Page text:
Return on net assets (RONA) measures the net profit of a company, divided by net assets. It is the combination of fixed assets and net working capital. As a ratio, RONA helps us evaluate how effective and efficient a company is in using its fixed assets and net working capital to generate income.

RONA is an alternative metric to the more commonly used formula, Return on Assets (ROA). The biggest difference between them is that the ROA uses the total assets instead of net assets. Often, people believe that the return on net assets is the same as the return on equity, which uses equity instead of net assets as the denominator. Both ratios have little to no differences.

Analysts and investors typically use this ratio. By comparing the RONA of multiple companies within the same industry, they can gauge which company can squeeze out the most earnings when compared to each of its own assets. The higher the ratio, the better the company’s management in using its assets in ways that promote growth.

## Return on Net Assets Formula

$$RONA = \dfrac{Net\: Income}{Fixed\: Assets + Working\: Capital}$$

To calculate RONA, you will need to measure the net income. You can do this by subtracting expenses, like the cost of making goods, taxes, salaries and utilities, from the total income. You will also need fixed assets. These are tangible or physical assets, like the ones used in production. This could include machinery or real estate. You should also include intangible assets such as copyrights. Fixed assets are part of long term assets and cannot be easily converted into cash.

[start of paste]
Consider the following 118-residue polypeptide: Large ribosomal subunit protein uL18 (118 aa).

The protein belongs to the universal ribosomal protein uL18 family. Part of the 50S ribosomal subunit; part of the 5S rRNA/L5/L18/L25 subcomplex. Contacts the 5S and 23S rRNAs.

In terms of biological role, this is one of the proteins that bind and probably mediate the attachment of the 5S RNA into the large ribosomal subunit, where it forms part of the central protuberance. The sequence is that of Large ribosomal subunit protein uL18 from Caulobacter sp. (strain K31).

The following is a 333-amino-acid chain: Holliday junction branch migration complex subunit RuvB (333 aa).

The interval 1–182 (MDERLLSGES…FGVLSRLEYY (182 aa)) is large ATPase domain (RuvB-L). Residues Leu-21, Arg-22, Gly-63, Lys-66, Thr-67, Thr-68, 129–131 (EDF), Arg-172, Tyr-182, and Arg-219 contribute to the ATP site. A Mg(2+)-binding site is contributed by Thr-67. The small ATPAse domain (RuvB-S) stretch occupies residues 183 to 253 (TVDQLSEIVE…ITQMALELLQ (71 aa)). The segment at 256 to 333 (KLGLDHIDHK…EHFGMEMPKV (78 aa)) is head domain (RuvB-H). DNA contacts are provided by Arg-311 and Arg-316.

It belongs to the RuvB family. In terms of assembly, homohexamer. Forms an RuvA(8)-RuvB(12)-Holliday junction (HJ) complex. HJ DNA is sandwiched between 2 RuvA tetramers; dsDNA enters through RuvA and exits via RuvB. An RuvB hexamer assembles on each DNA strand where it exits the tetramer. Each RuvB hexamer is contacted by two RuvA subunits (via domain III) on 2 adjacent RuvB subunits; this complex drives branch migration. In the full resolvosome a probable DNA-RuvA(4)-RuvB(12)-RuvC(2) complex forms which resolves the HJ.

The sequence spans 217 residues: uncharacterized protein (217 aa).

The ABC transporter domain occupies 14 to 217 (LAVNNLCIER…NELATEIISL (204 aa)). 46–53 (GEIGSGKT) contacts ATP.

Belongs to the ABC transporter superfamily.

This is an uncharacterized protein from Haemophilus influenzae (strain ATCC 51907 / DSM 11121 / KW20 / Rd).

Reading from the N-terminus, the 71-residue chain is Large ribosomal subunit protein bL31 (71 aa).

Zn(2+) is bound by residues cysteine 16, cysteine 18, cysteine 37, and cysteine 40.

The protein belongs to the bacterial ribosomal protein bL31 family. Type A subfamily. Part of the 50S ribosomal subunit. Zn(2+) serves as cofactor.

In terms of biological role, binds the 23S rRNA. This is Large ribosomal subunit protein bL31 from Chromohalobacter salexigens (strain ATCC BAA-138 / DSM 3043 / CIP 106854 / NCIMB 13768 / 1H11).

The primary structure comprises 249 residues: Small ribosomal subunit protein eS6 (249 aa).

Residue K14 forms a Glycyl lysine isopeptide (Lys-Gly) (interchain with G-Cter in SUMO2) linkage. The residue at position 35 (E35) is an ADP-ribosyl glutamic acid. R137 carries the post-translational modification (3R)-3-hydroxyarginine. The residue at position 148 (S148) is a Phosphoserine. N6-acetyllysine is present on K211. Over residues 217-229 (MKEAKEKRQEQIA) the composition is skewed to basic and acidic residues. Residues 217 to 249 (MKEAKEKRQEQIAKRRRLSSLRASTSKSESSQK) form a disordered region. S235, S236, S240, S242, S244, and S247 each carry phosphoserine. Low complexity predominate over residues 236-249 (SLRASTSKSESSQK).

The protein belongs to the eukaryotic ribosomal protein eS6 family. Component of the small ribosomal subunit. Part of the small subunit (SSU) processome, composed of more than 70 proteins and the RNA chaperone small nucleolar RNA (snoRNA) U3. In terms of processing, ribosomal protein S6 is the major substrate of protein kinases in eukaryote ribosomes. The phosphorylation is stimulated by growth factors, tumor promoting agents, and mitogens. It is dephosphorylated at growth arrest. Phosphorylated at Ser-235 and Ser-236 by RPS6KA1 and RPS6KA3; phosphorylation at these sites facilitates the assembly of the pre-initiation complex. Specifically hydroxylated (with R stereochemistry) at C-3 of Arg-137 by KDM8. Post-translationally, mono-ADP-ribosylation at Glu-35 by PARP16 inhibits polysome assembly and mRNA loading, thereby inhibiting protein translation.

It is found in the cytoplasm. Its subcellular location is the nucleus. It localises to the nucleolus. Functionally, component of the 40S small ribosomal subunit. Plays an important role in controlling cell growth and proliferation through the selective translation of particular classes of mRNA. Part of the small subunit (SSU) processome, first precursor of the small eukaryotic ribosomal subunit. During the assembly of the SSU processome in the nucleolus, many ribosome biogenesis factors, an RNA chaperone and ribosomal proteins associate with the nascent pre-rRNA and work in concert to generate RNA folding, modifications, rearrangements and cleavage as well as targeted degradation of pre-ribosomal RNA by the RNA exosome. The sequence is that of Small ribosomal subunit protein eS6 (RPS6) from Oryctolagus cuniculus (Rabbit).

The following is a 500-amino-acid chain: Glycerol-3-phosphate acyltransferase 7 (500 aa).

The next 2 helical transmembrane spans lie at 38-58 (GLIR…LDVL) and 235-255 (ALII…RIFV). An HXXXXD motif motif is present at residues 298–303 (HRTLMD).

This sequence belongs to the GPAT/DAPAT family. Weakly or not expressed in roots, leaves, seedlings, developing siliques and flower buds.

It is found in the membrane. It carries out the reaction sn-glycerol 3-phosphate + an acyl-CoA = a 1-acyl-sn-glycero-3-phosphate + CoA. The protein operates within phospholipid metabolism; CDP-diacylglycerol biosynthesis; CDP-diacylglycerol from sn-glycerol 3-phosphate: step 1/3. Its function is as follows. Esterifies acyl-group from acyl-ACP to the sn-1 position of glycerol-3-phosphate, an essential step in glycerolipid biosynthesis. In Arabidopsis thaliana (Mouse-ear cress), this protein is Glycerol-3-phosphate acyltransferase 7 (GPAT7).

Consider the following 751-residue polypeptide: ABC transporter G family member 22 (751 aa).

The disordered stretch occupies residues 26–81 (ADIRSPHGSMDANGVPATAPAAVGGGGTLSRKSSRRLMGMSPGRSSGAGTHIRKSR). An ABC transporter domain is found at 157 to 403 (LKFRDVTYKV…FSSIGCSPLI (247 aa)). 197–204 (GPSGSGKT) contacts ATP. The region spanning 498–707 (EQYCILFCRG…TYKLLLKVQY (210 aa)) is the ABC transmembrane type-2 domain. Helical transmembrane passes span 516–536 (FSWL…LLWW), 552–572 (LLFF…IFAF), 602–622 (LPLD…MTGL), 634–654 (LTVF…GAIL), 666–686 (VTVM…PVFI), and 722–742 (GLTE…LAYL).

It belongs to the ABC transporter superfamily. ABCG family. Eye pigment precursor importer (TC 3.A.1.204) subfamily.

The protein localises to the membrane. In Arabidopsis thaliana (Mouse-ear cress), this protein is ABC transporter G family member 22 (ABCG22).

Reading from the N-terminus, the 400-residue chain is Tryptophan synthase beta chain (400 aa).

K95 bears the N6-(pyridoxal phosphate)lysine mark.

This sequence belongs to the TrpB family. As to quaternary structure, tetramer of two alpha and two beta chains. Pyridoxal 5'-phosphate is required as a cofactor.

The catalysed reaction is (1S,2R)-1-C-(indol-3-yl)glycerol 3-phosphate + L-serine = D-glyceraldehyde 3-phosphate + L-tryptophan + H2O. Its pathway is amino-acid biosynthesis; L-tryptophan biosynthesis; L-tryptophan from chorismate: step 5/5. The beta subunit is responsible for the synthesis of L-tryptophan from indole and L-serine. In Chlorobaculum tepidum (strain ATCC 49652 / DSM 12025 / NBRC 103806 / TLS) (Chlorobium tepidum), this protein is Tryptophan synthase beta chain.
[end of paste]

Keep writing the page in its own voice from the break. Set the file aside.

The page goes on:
The final ingredient is net working capital, also known as net current assets. You can find Net working capital by subtracting current liabilities from current assets. Keep in mind that net working capital is different from equity where value could be determined by subtracting total liabilities from total assets. Net working capital comes from the company’s current assets instead of their total assets.

The RONA formula uses a mixture of fixed assets and net working capital. You may notice that we don’t include any liabilities as part of the net assets. Any variable that has the word “net” in front of it usually doesn’t include any liabilities or expenses. This is the same with net assets.

If you do not know the net working capital amount, you can find it by subtracting current liabilities from current assets.

Most analysts use RONA for companies in industries that require more capital. This means that its fixed assets play a major part in the company’s growth. For instance, oil companies mostly operate refinery equipment to convert crude oil into usable commodities. In this case, the RONA formula can be modified into the following:

$$RONA = \dfrac{Plant\: Revenue - Costs}{Fixed\:Assets - Working\: Capital}$$

There’s no need to be confused. In the case of the capital-intensive sector, plant revenue minus costs are more or less the same as net income. Basically, these two can be thought of as total earnings subtracted by any associated costs needed to generate those earnings.

RONA is usually expressed as a percentage. A higher RONA means the company has more earnings per dollar invested in assets. The average value varies from industry to industry, but generally, any number lower than 10% is considered bad.

## Return on Net Assets Example

Hakim, an investor, wants to determine if investing for a particular utility company is a good choice. He hires an analyst to do the work. The analyst uses the RONA ratio as one of the many instruments used to evaluate the company’s financial health and profitability.